Therefore, according to Kant, rational morality is universal and cannot change depending on circumstance. Act in such a way that you treat humanity, whether in your own person or in the person of another, always at the same time as an end and never simply as a means. A rational being cannot rationally consent to being used merely as a means to an end, so they must always be treated as an end.
Because all rational agents rationally will themselves to be an end and never merely a means, it is morally obligatory that they are treated as such. Kant believed that any moral law motivated by the desire to fulfill some other interest would deny the Categorical Imperative, leading him to argue that the moral law must only arise from a rational will.
A rational being must always regard himself as giving laws either as member or as sovereign in a kingdom of ends which is rendered possible by the freedom of will. Accordingly, people have an obligation to act upon principles that a community of rational agents would accept as laws.The three schools are virtue ethics, consequentialist ethics, and deontological or duty-based ethics.
Each approach provides a different way to understanding ethics. Environmental ethics is the discipline in philosophy that studies the moral relationship of human beings to, and also the value and moral status of, the environment and its .
This is the second reason Kant held that fundamental issues in ethics must be addressed with an a priori method: The ultimate subject matter of ethics is the nature and content of the principles that necessarily determine a rational will. 1. All of the three approaches to environmental ethics use Kant's principle to various extents. The differences between them lie in their individual definitions of moral categories. It's like looking at the same slide under three different powers on a microscope. Each approach relies on Kant's principle to protect the interest of that which they deem worthy. The idea that Kant thought we should treat all people with respect and not use them, this is the idea that you should treat people as a means but not as an ends. Kant believed that humans was God's greatest creation and we should therefore treat humans with respect.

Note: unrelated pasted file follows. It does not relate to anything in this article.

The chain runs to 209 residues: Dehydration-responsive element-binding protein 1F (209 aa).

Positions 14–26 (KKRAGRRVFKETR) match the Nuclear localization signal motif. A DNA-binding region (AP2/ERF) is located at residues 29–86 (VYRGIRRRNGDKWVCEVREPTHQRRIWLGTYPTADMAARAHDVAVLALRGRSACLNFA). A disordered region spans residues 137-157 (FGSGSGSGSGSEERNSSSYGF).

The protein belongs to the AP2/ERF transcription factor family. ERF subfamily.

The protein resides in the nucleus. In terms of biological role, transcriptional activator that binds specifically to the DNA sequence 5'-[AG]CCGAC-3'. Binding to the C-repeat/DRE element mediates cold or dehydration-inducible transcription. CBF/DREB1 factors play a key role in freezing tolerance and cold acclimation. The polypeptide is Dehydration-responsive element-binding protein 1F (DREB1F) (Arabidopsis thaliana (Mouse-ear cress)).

Environmental Ethics. This interactive handout is written by Dr Julian Dobson of Tonbridge School, Kent. The issues. Environmental Ethics has been defined as “a systematic account of the relations of human beings to their environment” (DesJardins, Environmental Ethics, pg 11).
There are three approaches. Kant claims that all three do in fact say the same thing, but it is currently disputed whether this is true.
The second formulation is the easiest to understand, but the first one is most clearly a categorical imperative. Ethics. The field of ethics (or moral philosophy) involves systematizing, defending, and recommending concepts of right and wrong behavior.
Philosophers today usually divide ethical theories into three general subject areas: metaethics, normative ethics, and applied ethics. Kant and Applied Ethics is an ambitious attempt to assess the success of Kant's moral theory in the field of applied ethics.
The book defends Kantian answers to a number of central questions in applied ethics but it also raises objections to Kant's ethical theory.